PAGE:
Kneel perpendicular to the band and hold it with both hands at your chest.

Exhale fully as you press the band out and hold it for the prescribed amount of time, then switch sides.

Tall Kneeling Band Anti-Rotation Hold

As you can clearly see, you don’t need very much equipment to maintain or improve your current fitness level. There’s a ton you can get done with just one band. You’re really only limited by your imagination and work ethic.


About the Author

Ryne Gioviano is the owner of Achieve Personal Training & Lifestyle Design located in Aurora, Illinois. He earned his master’s degree in exercise physiology and is a certified personal trainer through the National Strength and Conditioning Association. You can find more information at www.Achieve-PersonalTraining.com or reach him on Facebook or on Twitter and Instagram at @rgioviano.


More on Health and Fitness

Related Posts

  • Winning the Germ WarWinning the Germ WarPick your favorite (or least favorite) disaster scenario and ask what your top priorities following that disaster will be. Are a clean body and living space on your list? They should be. […]
  • Pain ManagementPain ManagementDid you ever think that Sigmund Freud would be found in the pages of RECOIL OFFGRID? Freud is often cited as the originator of the pleasure/pain principle. This principle suggests that […]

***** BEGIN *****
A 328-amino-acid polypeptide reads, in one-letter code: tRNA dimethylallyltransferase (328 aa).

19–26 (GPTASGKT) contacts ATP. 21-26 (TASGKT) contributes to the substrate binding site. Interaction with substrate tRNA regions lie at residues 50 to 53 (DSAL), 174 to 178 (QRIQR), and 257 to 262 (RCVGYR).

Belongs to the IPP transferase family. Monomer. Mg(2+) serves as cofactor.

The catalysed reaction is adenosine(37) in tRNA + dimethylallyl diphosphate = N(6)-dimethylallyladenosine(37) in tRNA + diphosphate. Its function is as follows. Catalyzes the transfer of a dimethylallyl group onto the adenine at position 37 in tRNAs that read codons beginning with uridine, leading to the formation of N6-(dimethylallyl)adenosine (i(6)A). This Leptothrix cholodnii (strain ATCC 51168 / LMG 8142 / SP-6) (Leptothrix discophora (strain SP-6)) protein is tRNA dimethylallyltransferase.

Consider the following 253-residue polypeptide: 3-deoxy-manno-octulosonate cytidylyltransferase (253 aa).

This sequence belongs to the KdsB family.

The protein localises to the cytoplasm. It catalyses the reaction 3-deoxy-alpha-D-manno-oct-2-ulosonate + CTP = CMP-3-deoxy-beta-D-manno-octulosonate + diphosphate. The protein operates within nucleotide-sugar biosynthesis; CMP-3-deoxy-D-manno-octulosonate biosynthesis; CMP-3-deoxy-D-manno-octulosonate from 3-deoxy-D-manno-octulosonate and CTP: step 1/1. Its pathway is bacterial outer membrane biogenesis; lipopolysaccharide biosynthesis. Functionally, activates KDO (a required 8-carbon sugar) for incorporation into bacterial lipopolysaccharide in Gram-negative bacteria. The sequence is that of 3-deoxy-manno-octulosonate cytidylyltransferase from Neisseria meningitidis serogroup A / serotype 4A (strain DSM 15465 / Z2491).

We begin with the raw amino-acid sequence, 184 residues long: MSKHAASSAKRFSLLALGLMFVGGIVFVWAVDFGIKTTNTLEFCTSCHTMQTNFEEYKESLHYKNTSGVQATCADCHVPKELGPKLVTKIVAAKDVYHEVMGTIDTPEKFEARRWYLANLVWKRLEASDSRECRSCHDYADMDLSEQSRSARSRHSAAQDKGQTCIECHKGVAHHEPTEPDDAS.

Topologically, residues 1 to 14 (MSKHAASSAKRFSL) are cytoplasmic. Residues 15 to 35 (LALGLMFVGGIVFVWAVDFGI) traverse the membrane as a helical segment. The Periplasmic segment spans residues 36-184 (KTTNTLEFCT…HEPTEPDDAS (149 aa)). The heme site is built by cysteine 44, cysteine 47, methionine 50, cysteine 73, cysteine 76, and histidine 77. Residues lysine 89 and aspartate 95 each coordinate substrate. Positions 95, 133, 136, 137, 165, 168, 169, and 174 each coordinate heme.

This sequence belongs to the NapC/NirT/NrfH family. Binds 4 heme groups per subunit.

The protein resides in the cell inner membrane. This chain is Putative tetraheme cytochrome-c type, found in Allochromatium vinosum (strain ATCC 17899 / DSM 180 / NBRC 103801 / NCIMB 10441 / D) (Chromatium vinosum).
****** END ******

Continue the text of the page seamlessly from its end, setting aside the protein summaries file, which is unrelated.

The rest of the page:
• Masks and Respirators for Covid 19Masks and Respirators for Covid 19The COVID-19 pandemic has brought many changes to our lives. Among the most obvious is the routine use of protective masks to prevent spreading this disease. There has been much debate […]
  • Survival Workout: RE Factor Tactical Combat Fitness DeckThe RE Factor Tactical Combat Fitness Deck has number and face cards with 52 high-intensity survival workout routines designed to keep you in shape without a gym.
  • Independence Training: Shooting vs FightingIndependence Training: Shooting vs Fighting
    Knowing how to shoot doesn’t necessarily mean you know how to fight. You might be able to drill holes in a bull’s-eye consistently at the range, but real fights generally don’t involve […]
  • What If We Are Hit By Another Pandemic?What If We Are Hit By Another Pandemic?In Issue 28 of RECOIL OFFGRID, we wrote a feature on Operation: Dark Winter (ODW) — a senior-level government exercise from June 2001 that simulated a bioterrorism attack in the United […]
  • Covert Carry versus Concealed CarryCovert Carry versus Concealed CarryWhat do you think of when you hear the term “concealed carry?” Your first thought might be the legal definition of carrying a concealed gun or knife, and the accompanying guidelines in […]
  • Human Trafficking Survivor InterviewHuman trafficking is a silent epidemic that affects millions of people worldwide. Threat-recognition and behavioral expert Yousef Badou recently interviewed Emily Chen, a competitive […]
  • A Pelican Case for Rescue Operations: The iM2950 Pelican Storm CaseA Pelican Case for Rescue Operations: The iM2950 Pelican Storm CaseMy introduction to Pelican cases came decades ago when I first started doing rescue work. I was arriving to a training class and spotted a pile of black, hard-sided boxes sitting outside, […]

The post The Secluded Strength Program appeared first on RECOIL OFFGRID.

Share this post

Leave a Reply

Your email address will not be published. Required fields are marked *